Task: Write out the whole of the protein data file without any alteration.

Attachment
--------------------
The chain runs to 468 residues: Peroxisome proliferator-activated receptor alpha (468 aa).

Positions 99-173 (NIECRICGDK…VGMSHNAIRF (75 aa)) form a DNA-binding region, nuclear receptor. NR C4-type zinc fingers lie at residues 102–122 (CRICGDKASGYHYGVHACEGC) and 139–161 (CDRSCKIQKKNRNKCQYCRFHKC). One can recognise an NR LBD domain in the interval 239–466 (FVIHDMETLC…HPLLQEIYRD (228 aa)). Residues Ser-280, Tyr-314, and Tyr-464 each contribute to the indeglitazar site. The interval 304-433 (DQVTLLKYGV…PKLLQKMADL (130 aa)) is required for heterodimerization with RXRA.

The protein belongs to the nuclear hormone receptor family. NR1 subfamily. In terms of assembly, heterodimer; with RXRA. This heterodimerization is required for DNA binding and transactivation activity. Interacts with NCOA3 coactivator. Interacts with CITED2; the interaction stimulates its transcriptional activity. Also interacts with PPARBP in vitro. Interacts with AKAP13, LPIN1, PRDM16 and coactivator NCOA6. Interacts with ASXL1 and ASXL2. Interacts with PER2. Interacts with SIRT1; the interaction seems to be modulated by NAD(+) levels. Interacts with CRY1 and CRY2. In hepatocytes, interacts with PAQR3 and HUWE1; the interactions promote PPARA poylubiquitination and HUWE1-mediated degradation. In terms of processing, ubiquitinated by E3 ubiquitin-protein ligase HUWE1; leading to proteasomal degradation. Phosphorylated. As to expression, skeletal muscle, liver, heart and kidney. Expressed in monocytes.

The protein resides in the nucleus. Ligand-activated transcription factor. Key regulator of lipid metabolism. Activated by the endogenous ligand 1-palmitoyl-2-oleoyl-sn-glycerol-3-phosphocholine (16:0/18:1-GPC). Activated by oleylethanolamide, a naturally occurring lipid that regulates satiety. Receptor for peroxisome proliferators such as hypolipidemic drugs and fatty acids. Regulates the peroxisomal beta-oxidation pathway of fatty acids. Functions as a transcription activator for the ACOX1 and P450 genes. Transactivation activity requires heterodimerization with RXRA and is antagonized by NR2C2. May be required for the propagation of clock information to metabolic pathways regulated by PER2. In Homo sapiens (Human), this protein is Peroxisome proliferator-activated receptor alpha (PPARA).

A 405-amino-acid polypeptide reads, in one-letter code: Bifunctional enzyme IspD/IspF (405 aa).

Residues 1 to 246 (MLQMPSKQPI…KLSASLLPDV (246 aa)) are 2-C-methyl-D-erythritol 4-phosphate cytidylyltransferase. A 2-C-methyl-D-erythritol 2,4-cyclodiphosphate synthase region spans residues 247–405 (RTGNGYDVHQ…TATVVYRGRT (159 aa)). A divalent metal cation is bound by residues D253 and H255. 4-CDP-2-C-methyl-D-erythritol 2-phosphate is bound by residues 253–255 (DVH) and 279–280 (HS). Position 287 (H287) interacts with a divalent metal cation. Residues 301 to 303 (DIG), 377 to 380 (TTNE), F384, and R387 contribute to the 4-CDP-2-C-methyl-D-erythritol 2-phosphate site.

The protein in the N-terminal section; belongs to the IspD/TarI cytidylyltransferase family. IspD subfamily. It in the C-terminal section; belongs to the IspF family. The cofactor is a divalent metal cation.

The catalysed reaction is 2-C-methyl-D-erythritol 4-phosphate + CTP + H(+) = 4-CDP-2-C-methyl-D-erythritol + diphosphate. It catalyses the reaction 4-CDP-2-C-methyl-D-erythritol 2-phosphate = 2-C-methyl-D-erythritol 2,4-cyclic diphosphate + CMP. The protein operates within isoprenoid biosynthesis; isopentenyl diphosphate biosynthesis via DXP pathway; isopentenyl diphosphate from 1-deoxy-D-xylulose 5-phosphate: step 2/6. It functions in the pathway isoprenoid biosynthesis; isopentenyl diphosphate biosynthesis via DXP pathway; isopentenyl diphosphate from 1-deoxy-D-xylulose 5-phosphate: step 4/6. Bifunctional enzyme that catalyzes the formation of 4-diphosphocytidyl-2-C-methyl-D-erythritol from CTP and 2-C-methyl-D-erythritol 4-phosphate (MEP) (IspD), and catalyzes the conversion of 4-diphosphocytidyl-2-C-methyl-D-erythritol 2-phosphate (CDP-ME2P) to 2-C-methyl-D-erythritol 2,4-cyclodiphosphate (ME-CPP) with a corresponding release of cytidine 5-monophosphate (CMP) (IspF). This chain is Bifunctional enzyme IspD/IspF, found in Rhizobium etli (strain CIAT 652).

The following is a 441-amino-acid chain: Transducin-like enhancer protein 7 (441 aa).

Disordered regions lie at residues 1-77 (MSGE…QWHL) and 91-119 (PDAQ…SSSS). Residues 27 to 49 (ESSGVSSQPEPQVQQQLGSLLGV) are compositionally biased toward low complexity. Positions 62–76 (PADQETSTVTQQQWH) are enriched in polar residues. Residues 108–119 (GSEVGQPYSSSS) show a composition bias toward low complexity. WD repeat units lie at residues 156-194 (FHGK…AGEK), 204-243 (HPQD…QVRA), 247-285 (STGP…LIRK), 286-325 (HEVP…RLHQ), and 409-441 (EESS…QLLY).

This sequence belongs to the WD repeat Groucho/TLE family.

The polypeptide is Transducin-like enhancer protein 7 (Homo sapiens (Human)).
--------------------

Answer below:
The chain runs to 468 residues: Peroxisome proliferator-activated receptor alpha (468 aa).

Positions 99-173 (NIECRICGDK…VGMSHNAIRF (75 aa)) form a DNA-binding region, nuclear receptor. NR C4-type zinc fingers lie at residues 102–122 (CRICGDKASGYHYGVHACEGC) and 139–161 (CDRSCKIQKKNRNKCQYCRFHKC). One can recognise an NR LBD domain in the interval 239–466 (FVIHDMETLC…HPLLQEIYRD (228 aa)). Residues Ser-280, Tyr-314, and Tyr-464 each contribute to the indeglitazar site. The interval 304-433 (DQVTLLKYGV…PKLLQKMADL (130 aa)) is required for heterodimerization with RXRA.

The protein belongs to the nuclear hormone receptor family. NR1 subfamily. In terms of assembly, heterodimer; with RXRA. This heterodimerization is required for DNA binding and transactivation activity. Interacts with NCOA3 coactivator. Interacts with CITED2; the interaction stimulates its transcriptional activity. Also interacts with PPARBP in vitro. Interacts with AKAP13, LPIN1, PRDM16 and coactivator NCOA6. Interacts with ASXL1 and ASXL2. Interacts with PER2. Interacts with SIRT1; the interaction seems to be modulated by NAD(+) levels. Interacts with CRY1 and CRY2. In hepatocytes, interacts with PAQR3 and HUWE1; the interactions promote PPARA poylubiquitination and HUWE1-mediated degradation. In terms of processing, ubiquitinated by E3 ubiquitin-protein ligase HUWE1; leading to proteasomal degradation. Phosphorylated. As to expression, skeletal muscle, liver, heart and kidney. Expressed in monocytes.

The protein resides in the nucleus. Ligand-activated transcription factor. Key regulator of lipid metabolism. Activated by the endogenous ligand 1-palmitoyl-2-oleoyl-sn-glycerol-3-phosphocholine (16:0/18:1-GPC). Activated by oleylethanolamide, a naturally occurring lipid that regulates satiety. Receptor for peroxisome proliferators such as hypolipidemic drugs and fatty acids. Regulates the peroxisomal beta-oxidation pathway of fatty acids. Functions as a transcription activator for the ACOX1 and P450 genes. Transactivation activity requires heterodimerization with RXRA and is antagonized by NR2C2. May be required for the propagation of clock information to metabolic pathways regulated by PER2. In Homo sapiens (Human), this protein is Peroxisome proliferator-activated receptor alpha (PPARA).

A 405-amino-acid polypeptide reads, in one-letter code: Bifunctional enzyme IspD/IspF (405 aa).

Residues 1 to 246 (MLQMPSKQPI…KLSASLLPDV (246 aa)) are 2-C-methyl-D-erythritol 4-phosphate cytidylyltransferase. A 2-C-methyl-D-erythritol 2,4-cyclodiphosphate synthase region spans residues 247–405 (RTGNGYDVHQ…TATVVYRGRT (159 aa)). A divalent metal cation is bound by residues D253 and H255. 4-CDP-2-C-methyl-D-erythritol 2-phosphate is bound by residues 253–255 (DVH) and 279–280 (HS). Position 287 (H287) interacts with a divalent metal cation. Residues 301 to 303 (DIG), 377 to 380 (TTNE), F384, and R387 contribute to the 4-CDP-2-C-methyl-D-erythritol 2-phosphate site.

The protein in the N-terminal section; belongs to the IspD/TarI cytidylyltransferase family. IspD subfamily. It in the C-terminal section; belongs to the IspF family. The cofactor is a divalent metal cation.

The catalysed reaction is 2-C-methyl-D-erythritol 4-phosphate + CTP + H(+) = 4-CDP-2-C-methyl-D-erythritol + diphosphate. It catalyses the reaction 4-CDP-2-C-methyl-D-erythritol 2-phosphate = 2-C-methyl-D-erythritol 2,4-cyclic diphosphate + CMP. The protein operates within isoprenoid biosynthesis; isopentenyl diphosphate biosynthesis via DXP pathway; isopentenyl diphosphate from 1-deoxy-D-xylulose 5-phosphate: step 2/6. It functions in the pathway isoprenoid biosynthesis; isopentenyl diphosphate biosynthesis via DXP pathway; isopentenyl diphosphate from 1-deoxy-D-xylulose 5-phosphate: step 4/6. Bifunctional enzyme that catalyzes the formation of 4-diphosphocytidyl-2-C-methyl-D-erythritol from CTP and 2-C-methyl-D-erythritol 4-phosphate (MEP) (IspD), and catalyzes the conversion of 4-diphosphocytidyl-2-C-methyl-D-erythritol 2-phosphate (CDP-ME2P) to 2-C-methyl-D-erythritol 2,4-cyclodiphosphate (ME-CPP) with a corresponding release of cytidine 5-monophosphate (CMP) (IspF). This chain is Bifunctional enzyme IspD/IspF, found in Rhizobium etli (strain CIAT 652).

The following is a 441-amino-acid chain: Transducin-like enhancer protein 7 (441 aa).

Disordered regions lie at residues 1-77 (MSGE…QWHL) and 91-119 (PDAQ…SSSS). Residues 27 to 49 (ESSGVSSQPEPQVQQQLGSLLGV) are compositionally biased toward low complexity. Positions 62–76 (PADQETSTVTQQQWH) are enriched in polar residues. Residues 108–119 (GSEVGQPYSSSS) show a composition bias toward low complexity. WD repeat units lie at residues 156-194 (FHGK…AGEK), 204-243 (HPQD…QVRA), 247-285 (STGP…LIRK), 286-325 (HEVP…RLHQ), and 409-441 (EESS…QLLY).

This sequence belongs to the WD repeat Groucho/TLE family.

The polypeptide is Transducin-like enhancer protein 7 (Homo sapiens (Human)).